You can get electricity from just about anything. That old crystal radio kit you built as a kid taught you that, but how about doing something a little more interesting than listening to the local AM station with an earpiece connected to a radiator? That’s what the Electron Bucket is aiming to do. It’s a power harvesting device that grabs electricity from just about anywhere, whether it’s a piece of aluminum foil or a bunch of LEDs.
The basic idea behind the Electron Bucket is to harvest ambient radio waves just like your old crystal radio kit. There’s a voltage doubler, a rectifier, and as a slight twist, a power management circuit that would normally be found in battery-powered electronics.
Of course, this circuit can do more than harvesting electricity from ambient radio waves. By connecting a bunch of LEDs together, it’s possible to send a few Bluetooth packets around. This is pretty impressive — the circuit is using LEDs as solar cells, which normally produce about 50nA of current at 0.5V in direct sunlight. By connecting 12 LEDs in parallel and series, it manages to harvest just enough energy to run a small wireless module. That’s impressive, and an interesting entry to the Power Harvesting Challenge in this year’s Hackaday Prize.
We’re pretty far away from a world full of wall-warts at this point, and the default power supply for your consumer electronics is either a microUSB cable or lithium batteries. USB ports are ubiquitous enough, and lithium cells hold enough power that these devices can work for a very long time.
USB devices are common, and batteries are good enough for most devices, not all of them. There is still a niche where& extremely long battery lifetimes are needed and tapping into mains power is impractical. Think smoke detectors and security systems here. How do power supplies work for these devices? In one of the most recent TI application notes, TI showed off their extremely low power microcontrollers with a motion detector that runs for ten years with a standard coin cell battery. This is one of those small engineering marvels that comes by every few years, astonishing us for a few minutes, and then becomes par for the course a few years down the road.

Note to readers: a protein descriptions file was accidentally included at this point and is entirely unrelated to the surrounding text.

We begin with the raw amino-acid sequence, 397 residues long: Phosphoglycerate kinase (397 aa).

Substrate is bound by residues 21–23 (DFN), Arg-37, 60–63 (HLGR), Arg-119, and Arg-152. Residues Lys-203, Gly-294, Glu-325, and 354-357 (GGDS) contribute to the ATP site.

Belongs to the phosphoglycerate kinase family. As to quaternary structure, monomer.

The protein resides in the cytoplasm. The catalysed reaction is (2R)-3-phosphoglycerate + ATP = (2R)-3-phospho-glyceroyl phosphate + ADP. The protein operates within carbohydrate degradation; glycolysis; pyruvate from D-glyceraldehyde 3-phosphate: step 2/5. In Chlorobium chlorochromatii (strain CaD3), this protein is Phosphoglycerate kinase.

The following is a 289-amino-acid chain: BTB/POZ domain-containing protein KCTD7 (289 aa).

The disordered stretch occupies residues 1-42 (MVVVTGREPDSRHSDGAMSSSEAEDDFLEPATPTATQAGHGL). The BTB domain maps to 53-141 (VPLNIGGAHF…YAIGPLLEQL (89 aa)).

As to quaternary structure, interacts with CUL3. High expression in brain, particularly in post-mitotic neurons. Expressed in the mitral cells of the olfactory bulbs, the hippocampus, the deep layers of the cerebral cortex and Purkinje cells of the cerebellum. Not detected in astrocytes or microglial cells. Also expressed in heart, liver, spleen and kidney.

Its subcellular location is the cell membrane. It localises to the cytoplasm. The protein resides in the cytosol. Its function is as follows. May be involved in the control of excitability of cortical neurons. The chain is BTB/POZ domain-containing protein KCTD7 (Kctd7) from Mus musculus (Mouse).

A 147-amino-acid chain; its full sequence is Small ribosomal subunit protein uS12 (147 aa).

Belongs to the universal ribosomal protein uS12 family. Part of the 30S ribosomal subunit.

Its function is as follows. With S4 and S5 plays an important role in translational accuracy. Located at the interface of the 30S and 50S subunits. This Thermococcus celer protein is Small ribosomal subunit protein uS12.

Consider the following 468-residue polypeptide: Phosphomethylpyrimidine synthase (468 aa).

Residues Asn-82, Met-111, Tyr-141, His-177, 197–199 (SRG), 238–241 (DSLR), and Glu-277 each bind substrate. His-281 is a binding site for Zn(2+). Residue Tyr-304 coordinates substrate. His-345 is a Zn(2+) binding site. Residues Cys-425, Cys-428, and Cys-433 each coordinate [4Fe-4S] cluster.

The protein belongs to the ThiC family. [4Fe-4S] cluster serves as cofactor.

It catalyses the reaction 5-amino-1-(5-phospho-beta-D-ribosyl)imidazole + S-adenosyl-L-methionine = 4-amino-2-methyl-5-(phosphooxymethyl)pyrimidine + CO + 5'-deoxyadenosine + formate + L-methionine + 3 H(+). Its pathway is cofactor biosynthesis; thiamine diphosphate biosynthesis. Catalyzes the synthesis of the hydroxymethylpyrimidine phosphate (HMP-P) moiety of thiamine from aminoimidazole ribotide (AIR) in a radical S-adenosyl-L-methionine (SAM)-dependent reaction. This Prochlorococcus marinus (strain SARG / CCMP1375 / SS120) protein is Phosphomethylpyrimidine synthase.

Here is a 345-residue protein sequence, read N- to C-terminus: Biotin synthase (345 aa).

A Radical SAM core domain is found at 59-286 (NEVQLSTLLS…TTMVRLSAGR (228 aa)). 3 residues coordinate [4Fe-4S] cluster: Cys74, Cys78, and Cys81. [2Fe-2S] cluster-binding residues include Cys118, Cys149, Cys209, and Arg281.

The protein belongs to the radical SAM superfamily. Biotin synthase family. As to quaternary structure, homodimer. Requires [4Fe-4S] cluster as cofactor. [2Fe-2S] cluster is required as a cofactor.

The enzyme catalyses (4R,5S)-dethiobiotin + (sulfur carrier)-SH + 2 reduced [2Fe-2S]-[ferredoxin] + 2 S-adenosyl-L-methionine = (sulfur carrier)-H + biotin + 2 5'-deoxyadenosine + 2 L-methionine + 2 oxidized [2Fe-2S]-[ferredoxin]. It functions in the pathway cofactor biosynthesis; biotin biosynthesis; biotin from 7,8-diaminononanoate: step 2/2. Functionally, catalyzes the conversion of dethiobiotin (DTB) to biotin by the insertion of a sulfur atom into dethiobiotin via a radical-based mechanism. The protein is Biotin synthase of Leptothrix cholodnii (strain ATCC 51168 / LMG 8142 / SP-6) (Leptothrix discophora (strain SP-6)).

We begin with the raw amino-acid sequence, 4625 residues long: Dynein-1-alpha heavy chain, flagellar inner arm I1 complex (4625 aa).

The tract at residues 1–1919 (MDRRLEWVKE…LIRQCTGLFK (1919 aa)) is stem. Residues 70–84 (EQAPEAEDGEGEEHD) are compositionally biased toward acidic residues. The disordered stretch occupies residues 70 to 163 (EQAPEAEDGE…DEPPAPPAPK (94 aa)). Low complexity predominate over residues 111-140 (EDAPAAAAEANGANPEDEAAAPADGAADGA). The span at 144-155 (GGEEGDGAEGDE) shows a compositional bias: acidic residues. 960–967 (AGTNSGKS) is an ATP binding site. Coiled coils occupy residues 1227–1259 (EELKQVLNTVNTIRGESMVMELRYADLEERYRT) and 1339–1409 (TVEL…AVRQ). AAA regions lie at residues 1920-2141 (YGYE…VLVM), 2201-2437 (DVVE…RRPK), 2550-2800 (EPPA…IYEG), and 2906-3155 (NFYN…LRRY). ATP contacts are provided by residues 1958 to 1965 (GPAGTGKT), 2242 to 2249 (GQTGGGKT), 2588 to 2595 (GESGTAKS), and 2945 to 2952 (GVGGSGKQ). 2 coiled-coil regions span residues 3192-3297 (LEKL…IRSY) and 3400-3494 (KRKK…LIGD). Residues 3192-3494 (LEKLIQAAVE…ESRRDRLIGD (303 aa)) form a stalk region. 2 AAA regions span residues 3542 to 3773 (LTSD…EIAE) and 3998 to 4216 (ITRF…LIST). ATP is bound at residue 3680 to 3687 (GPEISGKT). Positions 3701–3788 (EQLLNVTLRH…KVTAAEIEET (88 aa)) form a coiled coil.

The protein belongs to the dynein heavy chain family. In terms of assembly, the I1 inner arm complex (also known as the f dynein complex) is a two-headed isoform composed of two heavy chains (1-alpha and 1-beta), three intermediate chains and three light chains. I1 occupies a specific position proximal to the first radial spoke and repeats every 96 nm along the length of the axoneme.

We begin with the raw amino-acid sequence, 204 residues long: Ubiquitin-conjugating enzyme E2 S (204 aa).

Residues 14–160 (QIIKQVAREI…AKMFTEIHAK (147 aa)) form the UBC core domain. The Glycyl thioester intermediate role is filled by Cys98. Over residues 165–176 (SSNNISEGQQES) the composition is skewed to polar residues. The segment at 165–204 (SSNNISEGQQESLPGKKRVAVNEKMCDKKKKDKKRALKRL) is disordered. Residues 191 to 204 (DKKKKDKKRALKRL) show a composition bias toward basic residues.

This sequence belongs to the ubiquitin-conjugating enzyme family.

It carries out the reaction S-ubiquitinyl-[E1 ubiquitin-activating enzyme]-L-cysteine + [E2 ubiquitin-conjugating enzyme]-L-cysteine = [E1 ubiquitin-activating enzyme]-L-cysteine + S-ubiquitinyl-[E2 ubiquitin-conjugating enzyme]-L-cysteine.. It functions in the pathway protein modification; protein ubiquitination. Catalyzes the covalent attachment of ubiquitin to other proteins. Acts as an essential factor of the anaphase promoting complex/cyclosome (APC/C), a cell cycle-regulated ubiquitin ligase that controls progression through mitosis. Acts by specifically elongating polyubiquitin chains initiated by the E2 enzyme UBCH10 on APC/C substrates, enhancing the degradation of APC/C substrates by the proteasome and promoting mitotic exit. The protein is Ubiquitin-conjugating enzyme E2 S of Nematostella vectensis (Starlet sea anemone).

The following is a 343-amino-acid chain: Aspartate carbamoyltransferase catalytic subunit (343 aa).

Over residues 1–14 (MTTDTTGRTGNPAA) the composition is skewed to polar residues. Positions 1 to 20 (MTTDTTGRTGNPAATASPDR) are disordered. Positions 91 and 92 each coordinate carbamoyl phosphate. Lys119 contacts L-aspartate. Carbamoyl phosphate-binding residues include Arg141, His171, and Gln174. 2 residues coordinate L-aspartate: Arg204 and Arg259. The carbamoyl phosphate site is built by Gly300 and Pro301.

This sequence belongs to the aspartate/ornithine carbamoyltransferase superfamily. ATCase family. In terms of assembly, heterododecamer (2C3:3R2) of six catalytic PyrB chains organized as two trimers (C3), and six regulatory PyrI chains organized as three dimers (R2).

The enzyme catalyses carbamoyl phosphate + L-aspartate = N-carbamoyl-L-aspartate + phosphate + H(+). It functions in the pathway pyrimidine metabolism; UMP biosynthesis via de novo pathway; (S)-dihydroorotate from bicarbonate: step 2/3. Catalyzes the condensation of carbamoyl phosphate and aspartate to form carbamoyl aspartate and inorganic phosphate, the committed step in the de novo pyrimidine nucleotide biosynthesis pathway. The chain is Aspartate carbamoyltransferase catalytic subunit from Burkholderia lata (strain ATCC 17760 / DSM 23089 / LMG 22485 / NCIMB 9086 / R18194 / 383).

The first thing anyone should think about when designing a battery-powered device that lasts for years is battery self-discharge. You’re not going to run a battery-powered device for ten years with a AA cell; the shelf life for an Energizer AA cell is just 10 years. Add in a few nanoAmps of drain, and you’ll be lucky to make it to 2020. The difference here is a CR2032 lithium-ion coin cell. Look at the datasheet for one of these cells, and they can easily sit on a shelf for 10 years, with 90% of the rated capacity remaining.
With the correct battery in the device, you’ll need a microcontroller that runs at a sufficiently low power for it to be useful in the mid-2020s. The product for this is the CC1310, a very, very low power ARM Cortex-M3 and sub 1GHz transmitter in one package.
Once that’s settled, it’s simply a matter of putting a sensor on the board – in this case a PIR sensor – and a few analog bits triggering an interrupt occasionally. Have the microcontroller in sleep mode most of the time, and that’s how you get a low-power device with a battery that will last a decade.
[Dannyelectronics] sometimes needs to measure tiny currents. Really tiny, like leakage currents through a capacitor. He’s built a few setups to make the measurements, but he also knew he’d sometimes want to take readings when he didn’t have his custom gear available. So he decided to see what he could do with an ordinary digital meter.
As you might expect, a common digital meter’s current scales aren’t usually up to measuring nano- or pico-amps. [Danny’s] approach was not to use the ammeter scale. Instead, he measures the voltage developed across the input impedance of the meter (which is usually very high, like one megaohm). If you know the input characteristics of the meter (or can calibrate against a known source), you can convert the voltage to a current.
For example, on a Fluke 115 meter, [Danny] found that he could read up to 60nA with a resolution of 0.01nA. A Viktor 81D could resolve down to 2.5pA–a minuscule current indeed.
We’ve looked at the difficulties involved in reading small currents before. If tiny currents aren’t your thing, maybe you’d like to try charging an iPhone with 3 KA, instead.